Iraq: Humanitarian Bulletin, December 2020

Situation Report
Originally published
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  • Civil Documentation

  • Interference in Humanitarian Programming

  • Continued Access Challenges in 2020

  • Spike in Gender-Based Violence in 2020

  • Gaps in Out-of-camp IDP Response: Spotlight on Duhok

Humanitarian Partners Mobilize to Provide Civil Documentation

Missing civil documentation has been highlighted as one of the key barriers in the transition to durable solutions for internally displaced persons (IDPs) in Iraq. The loss or destruction of civil documentation is one of the main protection issues resulting from the years of Islamic State of Iraq and the Levant (ISIL) activity in Iraq. There are numerous causes: loss or destruction during fighting, confiscation at checkpoints or during security screenings, and deliberate misplacement due to fear of arrest. A lack of civil documentation may render many IDPs and returnees unable to access basic services such as education and health care. It can increase the risk of arrest and detention, prevent the formal registration of significant events such as births, marriages and deaths not possible and lead to exclusion from recovery and reconstruction programmes.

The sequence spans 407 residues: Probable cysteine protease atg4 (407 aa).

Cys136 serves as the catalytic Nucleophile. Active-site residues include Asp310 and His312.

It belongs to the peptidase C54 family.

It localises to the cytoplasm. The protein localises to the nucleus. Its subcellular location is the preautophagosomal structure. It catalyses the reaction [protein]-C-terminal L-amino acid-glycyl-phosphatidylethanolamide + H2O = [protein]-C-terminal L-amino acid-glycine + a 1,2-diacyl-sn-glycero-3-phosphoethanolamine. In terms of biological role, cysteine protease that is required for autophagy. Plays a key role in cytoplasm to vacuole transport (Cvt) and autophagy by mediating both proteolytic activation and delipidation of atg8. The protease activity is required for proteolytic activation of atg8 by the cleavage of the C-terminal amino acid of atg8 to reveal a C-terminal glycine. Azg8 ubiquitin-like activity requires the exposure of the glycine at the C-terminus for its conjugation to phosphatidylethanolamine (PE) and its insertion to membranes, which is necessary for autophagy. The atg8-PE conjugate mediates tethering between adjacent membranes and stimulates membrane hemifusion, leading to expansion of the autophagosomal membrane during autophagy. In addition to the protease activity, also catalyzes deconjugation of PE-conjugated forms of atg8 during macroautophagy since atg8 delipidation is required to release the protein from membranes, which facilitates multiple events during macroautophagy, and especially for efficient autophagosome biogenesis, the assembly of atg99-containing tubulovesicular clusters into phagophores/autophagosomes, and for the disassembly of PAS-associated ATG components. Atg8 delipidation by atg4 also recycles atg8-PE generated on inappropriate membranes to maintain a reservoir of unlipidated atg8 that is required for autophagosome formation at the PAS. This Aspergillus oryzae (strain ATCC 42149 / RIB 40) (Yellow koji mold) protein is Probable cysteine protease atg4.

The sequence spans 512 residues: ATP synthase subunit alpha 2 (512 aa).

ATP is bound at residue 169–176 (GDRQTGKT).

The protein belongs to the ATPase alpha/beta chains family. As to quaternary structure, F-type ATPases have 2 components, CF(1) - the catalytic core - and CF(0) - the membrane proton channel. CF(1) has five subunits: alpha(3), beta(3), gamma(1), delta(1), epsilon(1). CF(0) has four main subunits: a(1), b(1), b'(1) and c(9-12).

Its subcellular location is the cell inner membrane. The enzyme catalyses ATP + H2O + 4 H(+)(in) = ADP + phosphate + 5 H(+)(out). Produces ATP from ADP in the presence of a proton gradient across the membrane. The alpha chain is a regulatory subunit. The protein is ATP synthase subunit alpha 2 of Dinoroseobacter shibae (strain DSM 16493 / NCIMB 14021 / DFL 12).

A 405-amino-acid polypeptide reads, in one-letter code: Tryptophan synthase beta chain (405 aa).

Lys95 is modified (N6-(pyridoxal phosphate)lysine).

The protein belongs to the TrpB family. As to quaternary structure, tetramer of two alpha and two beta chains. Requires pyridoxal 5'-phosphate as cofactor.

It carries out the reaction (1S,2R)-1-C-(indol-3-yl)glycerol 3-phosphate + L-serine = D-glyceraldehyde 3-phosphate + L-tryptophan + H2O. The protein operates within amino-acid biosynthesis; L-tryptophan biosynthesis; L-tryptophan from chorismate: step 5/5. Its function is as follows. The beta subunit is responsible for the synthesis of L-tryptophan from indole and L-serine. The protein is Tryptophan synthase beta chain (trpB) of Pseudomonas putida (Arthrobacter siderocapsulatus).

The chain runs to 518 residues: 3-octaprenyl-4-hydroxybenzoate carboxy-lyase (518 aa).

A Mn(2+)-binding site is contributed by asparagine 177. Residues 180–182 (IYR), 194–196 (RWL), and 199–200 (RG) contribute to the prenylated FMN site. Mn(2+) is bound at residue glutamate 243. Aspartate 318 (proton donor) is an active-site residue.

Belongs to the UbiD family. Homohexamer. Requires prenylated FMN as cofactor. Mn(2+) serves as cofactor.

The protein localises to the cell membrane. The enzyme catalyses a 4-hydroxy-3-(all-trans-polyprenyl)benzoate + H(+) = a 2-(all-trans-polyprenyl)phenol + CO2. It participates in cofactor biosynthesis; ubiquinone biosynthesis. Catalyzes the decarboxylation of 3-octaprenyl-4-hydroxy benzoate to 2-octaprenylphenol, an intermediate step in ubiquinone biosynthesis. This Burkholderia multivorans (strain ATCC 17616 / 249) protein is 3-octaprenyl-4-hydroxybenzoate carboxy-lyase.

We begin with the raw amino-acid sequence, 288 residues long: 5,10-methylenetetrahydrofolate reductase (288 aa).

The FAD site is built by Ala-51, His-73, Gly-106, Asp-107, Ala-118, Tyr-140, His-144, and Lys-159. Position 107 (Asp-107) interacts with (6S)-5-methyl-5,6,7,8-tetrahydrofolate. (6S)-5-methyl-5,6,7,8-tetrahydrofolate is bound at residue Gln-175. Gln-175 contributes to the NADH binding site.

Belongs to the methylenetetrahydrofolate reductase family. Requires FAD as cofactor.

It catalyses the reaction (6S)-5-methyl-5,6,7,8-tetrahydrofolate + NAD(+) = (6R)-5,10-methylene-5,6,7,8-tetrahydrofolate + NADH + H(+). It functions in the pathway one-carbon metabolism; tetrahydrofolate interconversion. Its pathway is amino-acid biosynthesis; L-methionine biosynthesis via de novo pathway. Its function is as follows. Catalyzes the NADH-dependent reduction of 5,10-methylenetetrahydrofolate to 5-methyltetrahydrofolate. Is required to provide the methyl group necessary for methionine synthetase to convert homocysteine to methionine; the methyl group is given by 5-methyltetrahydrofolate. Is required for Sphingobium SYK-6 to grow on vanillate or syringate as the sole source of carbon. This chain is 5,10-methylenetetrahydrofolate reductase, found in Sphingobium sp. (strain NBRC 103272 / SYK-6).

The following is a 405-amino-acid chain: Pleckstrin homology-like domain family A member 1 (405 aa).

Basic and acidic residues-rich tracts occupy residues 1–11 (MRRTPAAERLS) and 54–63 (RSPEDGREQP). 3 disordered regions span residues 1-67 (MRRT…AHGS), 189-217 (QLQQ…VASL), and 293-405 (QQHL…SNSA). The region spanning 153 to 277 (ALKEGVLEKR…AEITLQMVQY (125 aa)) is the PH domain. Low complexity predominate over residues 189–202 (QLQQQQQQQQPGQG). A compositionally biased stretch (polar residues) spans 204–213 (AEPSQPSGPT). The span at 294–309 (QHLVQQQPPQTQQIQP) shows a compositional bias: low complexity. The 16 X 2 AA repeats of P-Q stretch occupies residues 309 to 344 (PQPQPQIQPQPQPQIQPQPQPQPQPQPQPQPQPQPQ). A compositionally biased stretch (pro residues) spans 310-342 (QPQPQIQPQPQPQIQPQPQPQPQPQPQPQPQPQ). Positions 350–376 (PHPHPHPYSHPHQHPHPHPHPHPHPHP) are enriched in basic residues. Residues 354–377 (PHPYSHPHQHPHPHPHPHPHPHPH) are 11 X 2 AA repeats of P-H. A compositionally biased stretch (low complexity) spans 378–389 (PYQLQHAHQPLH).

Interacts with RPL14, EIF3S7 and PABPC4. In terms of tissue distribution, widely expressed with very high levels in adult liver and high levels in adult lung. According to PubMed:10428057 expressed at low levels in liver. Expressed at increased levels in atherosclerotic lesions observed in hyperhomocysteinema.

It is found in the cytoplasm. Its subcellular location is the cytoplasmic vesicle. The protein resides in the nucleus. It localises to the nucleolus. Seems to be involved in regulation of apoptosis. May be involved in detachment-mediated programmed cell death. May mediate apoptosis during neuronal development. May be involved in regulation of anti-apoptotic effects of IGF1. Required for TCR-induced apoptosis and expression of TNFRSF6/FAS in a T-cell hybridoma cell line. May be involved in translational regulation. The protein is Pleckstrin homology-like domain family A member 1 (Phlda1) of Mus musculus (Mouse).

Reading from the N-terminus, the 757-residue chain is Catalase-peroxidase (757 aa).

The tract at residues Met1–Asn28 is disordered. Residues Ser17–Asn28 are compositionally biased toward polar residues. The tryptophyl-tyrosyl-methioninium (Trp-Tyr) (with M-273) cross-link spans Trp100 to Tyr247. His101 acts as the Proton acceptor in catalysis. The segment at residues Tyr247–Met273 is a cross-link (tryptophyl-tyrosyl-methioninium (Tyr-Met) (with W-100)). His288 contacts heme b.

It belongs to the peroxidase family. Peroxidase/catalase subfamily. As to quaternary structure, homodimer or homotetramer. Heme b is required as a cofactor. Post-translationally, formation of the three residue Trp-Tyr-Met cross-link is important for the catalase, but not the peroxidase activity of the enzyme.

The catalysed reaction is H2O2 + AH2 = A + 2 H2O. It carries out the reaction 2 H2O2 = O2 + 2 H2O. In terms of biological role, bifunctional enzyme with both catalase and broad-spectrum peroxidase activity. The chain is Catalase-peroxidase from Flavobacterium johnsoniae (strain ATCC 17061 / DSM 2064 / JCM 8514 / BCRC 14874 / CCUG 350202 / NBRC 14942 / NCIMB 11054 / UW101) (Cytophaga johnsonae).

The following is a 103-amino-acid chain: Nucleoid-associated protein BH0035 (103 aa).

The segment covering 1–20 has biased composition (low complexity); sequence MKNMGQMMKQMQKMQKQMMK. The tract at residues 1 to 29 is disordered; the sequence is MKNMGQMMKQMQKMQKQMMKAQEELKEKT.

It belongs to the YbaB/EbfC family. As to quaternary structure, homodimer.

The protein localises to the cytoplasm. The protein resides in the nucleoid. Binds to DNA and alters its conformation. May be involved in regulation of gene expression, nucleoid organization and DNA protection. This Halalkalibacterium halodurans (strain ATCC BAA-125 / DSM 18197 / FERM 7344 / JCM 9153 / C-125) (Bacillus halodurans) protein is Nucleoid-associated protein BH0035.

Slightly more than half of Iraqi households affected by displacement are missing at least one key individual or household document. Female-headed households and children are particularly vulnerable. As of 2019, an estimated 45,000 children displaced in IDP camps in Iraq did not have Iraqi-state issued birth certificates or other civil documents proving their legal identity. Children without these documents may be barred from attending school, denied access to state social welfare programs, and eventually prevented from owning or renting property or engaging in formal employment.

Humanitarian organizations, in cooperation with government and civil society, have implemented and supported a number of projects to enable IDPs and returnees to learn about the legal requirements and procedures to obtain or renew civil documentation.

They have also provided material and technical support to government counterparts where necessary.
Ensuring that all IDPs and returnees have access to the necessary documentation to resume their lives is a critical step to obtaining sustainable solutions to displacement and facilitating an end to the need for humanitarian assistance.

UN Office for the Coordination of Humanitarian Affairs
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